Throughout the 1970s he followed closely in the footsteps of Tangerine Dream, albeit with far lighter sequencer lines and a more reflective, dreamy sheen, not unlike the ambient music of his contemporary Brian Eno. On occasions he would also compose film scores, including horror and thriller movies such as Barracuda (1978) and Next of Kin (1982). Some of his lighter albums are appreciated by new-age music fans, despite the fact that Schulze has always denied connections to this genre. By mid-decade, with the release of Timewind and Moondawn, his style transformed from Krautrock to Berlin School.

Klaus Schulze had a more organic sound than other electronic artists of the time. Often he would throw in decidedly non-electronic sounds such as acoustic guitar and a male operatic voice in Blackdance, or a cello in Dune (1979) and Trancefer. Schulze developed a Minimoog technique that sounds uncannily like an electric guitar, which is quite impressive in concert. Schulze often takes German events as a starting point for his compositions, a notable example being on his 1978 album "X" (the title signifying it was his tenth album), subtitled "Six Musical Biographies", a reference to such notables as Ludwig II of Bavaria, Friedrich Nietzsche, Georg Trakl, and Wilhelm Friedemann Bach. His use of the pseudonym Richard Wahnfried is indicative of his interest in Richard Wagner, a clear influence on some albums like the aforementioned Timewind.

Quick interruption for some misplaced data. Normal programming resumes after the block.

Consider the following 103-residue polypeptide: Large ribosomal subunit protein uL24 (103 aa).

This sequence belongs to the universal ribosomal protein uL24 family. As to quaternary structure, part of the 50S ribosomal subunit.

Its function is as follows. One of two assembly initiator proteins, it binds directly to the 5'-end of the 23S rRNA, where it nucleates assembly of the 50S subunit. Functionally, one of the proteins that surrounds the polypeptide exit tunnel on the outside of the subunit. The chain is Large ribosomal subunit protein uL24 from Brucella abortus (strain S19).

1980s

In the 1980s Schulze started using digital instruments besides the usual analog synthesizers, and his work accordingly became less experimental and more accessible. Although the switch to using digital equipment is audible in the style of Dig It (1980), it was not until the release of Trancefer (1981) that the shift in style became evident.Template:Citation needed